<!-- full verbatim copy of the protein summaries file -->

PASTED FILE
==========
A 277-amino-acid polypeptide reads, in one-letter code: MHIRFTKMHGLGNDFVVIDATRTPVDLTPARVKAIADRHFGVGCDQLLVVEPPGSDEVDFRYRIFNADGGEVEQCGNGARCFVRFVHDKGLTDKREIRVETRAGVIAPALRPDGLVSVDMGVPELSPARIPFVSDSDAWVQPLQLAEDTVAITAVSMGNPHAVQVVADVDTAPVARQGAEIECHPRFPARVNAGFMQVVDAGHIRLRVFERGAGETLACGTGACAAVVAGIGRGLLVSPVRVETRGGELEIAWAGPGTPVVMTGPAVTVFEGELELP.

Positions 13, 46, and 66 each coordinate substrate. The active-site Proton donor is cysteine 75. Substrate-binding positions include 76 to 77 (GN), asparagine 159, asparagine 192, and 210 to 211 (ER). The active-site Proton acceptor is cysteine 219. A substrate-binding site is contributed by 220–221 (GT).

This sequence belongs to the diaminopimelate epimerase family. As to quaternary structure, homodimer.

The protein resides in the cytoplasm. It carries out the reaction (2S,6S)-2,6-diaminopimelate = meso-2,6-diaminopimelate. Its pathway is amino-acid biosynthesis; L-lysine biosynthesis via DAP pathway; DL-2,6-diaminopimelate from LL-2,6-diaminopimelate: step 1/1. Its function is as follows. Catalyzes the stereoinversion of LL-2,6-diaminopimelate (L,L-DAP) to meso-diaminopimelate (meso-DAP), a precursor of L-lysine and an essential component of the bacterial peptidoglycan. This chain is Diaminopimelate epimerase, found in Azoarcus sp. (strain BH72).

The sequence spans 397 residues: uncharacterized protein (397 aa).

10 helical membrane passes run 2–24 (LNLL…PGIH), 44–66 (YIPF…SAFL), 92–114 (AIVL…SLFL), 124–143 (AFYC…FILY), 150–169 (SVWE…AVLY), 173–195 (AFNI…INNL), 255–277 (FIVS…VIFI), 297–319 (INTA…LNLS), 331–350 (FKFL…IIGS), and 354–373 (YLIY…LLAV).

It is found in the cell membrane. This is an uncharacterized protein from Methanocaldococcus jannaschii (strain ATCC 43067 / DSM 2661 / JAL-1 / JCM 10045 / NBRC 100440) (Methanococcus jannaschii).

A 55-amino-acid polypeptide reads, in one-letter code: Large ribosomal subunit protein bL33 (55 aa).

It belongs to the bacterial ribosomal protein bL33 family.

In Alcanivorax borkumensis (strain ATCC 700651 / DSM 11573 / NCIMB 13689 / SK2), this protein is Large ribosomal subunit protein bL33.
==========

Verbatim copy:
A 277-amino-acid polypeptide reads, in one-letter code: MHIRFTKMHGLGNDFVVIDATRTPVDLTPARVKAIADRHFGVGCDQLLVVEPPGSDEVDFRYRIFNADGGEVEQCGNGARCFVRFVHDKGLTDKREIRVETRAGVIAPALRPDGLVSVDMGVPELSPARIPFVSDSDAWVQPLQLAEDTVAITAVSMGNPHAVQVVADVDTAPVARQGAEIECHPRFPARVNAGFMQVVDAGHIRLRVFERGAGETLACGTGACAAVVAGIGRGLLVSPVRVETRGGELEIAWAGPGTPVVMTGPAVTVFEGELELP.

Positions 13, 46, and 66 each coordinate substrate. The active-site Proton donor is cysteine 75. Substrate-binding positions include 76 to 77 (GN), asparagine 159, asparagine 192, and 210 to 211 (ER). The active-site Proton acceptor is cysteine 219. A substrate-binding site is contributed by 220–221 (GT).

This sequence belongs to the diaminopimelate epimerase family. As to quaternary structure, homodimer.

The protein resides in the cytoplasm. It carries out the reaction (2S,6S)-2,6-diaminopimelate = meso-2,6-diaminopimelate. Its pathway is amino-acid biosynthesis; L-lysine biosynthesis via DAP pathway; DL-2,6-diaminopimelate from LL-2,6-diaminopimelate: step 1/1. Its function is as follows. Catalyzes the stereoinversion of LL-2,6-diaminopimelate (L,L-DAP) to meso-diaminopimelate (meso-DAP), a precursor of L-lysine and an essential component of the bacterial peptidoglycan. This chain is Diaminopimelate epimerase, found in Azoarcus sp. (strain BH72).

The sequence spans 397 residues: uncharacterized protein (397 aa).

10 helical membrane passes run 2–24 (LNLL…PGIH), 44–66 (YIPF…SAFL), 92–114 (AIVL…SLFL), 124–143 (AFYC…FILY), 150–169 (SVWE…AVLY), 173–195 (AFNI…INNL), 255–277 (FIVS…VIFI), 297–319 (INTA…LNLS), 331–350 (FKFL…IIGS), and 354–373 (YLIY…LLAV).

It is found in the cell membrane. This is an uncharacterized protein from Methanocaldococcus jannaschii (strain ATCC 43067 / DSM 2661 / JAL-1 / JCM 10045 / NBRC 100440) (Methanococcus jannaschii).

A 55-amino-acid polypeptide reads, in one-letter code: Large ribosomal subunit protein bL33 (55 aa).

It belongs to the bacterial ribosomal protein bL33 family.

In Alcanivorax borkumensis (strain ATCC 700651 / DSM 11573 / NCIMB 13689 / SK2), this protein is Large ribosomal subunit protein bL33.